Friday, October 21, 2016

Glen Uhl-don't put fishing tackle away yet

Glen Uhl would probably fish in a bath tub if he thought the least little bit there might be fish in it.
That's why he carries a small rod and a bit of tackle around with him wherever he goes.
He's getting ready to head north for his hunting camp in the woods. Wife Wanda will go along. But deer isn't the only thing on his mind.
He's going to be waiting to see how people are doing on the pier at East Tawas fishing for white fish and these tasty piscatorial species are in yet.
Uhl and his wife usually can them, keeping them to eat at other times of the year. But he insists they are good about anyway you choose to cook them.
Over the past few years Uhl and I each have lost longtime fishing pals. Joe Zikewich, known locally as Ice Floe Joe and Uhl were practically inseparable especially on the water.
Wild Bill Bill Baker and I fished a fair amount of water together namely shore fishing for walleye with set lines in Port Huron along the St. Clair River.
Since both men have passed on, Uhl and I have gravitated toward being fishing pals. However, this past year we hardly got out due to circumstances beyond anyone's control.
His wife has been ill and my wife if going through life with Parkinson's disease. We both have a responsibility to caring for our spouses that far exceeds anything else.
We look forward to the year ahead and the chance to fish a bit.
Glen Uhl speaking about whitefish fishing at OCSFA meeting.

Sunday, October 16, 2016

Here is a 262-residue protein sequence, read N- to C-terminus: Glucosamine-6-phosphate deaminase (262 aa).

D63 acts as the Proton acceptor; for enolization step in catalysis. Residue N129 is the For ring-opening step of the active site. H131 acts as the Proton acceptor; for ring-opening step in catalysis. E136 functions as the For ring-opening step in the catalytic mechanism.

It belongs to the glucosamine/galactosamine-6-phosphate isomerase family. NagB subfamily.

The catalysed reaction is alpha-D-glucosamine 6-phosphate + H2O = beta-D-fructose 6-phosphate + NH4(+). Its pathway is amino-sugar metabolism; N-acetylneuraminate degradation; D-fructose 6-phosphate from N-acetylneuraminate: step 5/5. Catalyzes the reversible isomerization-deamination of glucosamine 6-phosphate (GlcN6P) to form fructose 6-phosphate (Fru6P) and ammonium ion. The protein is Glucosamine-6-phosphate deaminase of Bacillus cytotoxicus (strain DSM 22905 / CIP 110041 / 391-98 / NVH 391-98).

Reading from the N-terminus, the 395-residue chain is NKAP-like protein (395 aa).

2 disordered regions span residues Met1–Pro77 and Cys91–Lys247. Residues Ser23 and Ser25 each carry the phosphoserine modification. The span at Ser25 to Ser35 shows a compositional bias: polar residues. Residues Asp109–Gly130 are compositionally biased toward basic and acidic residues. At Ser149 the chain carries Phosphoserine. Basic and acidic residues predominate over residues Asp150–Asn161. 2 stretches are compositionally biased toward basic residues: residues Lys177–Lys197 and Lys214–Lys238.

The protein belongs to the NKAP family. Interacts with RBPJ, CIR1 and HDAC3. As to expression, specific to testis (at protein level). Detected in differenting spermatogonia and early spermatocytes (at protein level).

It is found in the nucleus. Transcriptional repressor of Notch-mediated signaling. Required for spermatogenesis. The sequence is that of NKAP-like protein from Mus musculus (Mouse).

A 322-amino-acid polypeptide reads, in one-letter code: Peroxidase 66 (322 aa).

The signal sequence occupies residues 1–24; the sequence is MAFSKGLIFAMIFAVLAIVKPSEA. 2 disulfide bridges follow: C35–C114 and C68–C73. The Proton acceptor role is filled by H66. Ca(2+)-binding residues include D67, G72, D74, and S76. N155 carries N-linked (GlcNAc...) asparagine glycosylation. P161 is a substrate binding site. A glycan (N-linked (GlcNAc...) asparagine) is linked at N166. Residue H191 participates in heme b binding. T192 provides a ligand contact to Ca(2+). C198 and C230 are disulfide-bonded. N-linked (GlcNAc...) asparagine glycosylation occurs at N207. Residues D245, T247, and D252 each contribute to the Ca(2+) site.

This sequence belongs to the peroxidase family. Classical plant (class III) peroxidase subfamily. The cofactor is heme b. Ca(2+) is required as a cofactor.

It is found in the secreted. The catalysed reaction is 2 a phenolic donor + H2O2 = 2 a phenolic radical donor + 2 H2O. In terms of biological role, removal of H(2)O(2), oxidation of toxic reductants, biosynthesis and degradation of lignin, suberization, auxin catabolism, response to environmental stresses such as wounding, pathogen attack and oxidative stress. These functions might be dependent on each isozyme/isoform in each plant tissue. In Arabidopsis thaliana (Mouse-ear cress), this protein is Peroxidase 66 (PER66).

Travel is great but good to be home

Just back from a three week trip to southern California to attend a relatives wedding and catch up with friends we haven't seen in years.
We used to live in Inglewood and Glendale after my discharge from the Navy. Since moving back east we have kept in contact with many people we used to pal around with. Most were in our wedding party.
While California is nice and boasts sunshine and warm weather without humidity most of the time, there is nothing like getting home.
Going in your fridge when you want something, sleeping your own bed, watching what you want to, going in and out in your own vehicle are some of the things I miss.
Practically anywhere we were around Pasadena mountains were in the background. So was traffic. It's horrendous to say the lease.
Doing south from Yosemite, we began encountering traffic around Bakersfield. Further south as we got into a portion of Highway 5 known as "The Grapevine" (named for a small town of that name) it became worse.
"This is the primary north/south route for trucking," brother-in-law Jim Heermans said. There was every imaginable size truck entering the Grapevine, a curving part of the freeway that leaves 18-wheelers climbing in what used to be known as granny gear, a very low gear.
Among the twists and turns came the downhills that had to be handed carefully both by trucks and private vehicles due to the possibility of overheating brakes.
I prefer driving in the right lane because I don't normally drive fast. Jim prefers the left land and gave me many reasons why this was the best choice.
Along the decent into Los Angles County we had to be aware of lane changes that were at times confusing to someone that wasn't familiar with them like me.
"Get over," Jim would admonish. "Okay now we're going to have to be in the left lane," and so it went.
Once we reached to outskirts of Pasadena and were on surface streets I found a wide spot, pulled over and let him drive the rest of the way.
While we complain of traffic around here it's not near the amount in southern California. On the Grapevine headed north was bumper to bumper traffic creeping along.
"Those people are returning home from work. They make this time every day," Jim said. We're glad we don't have to drive it daily as a part of living.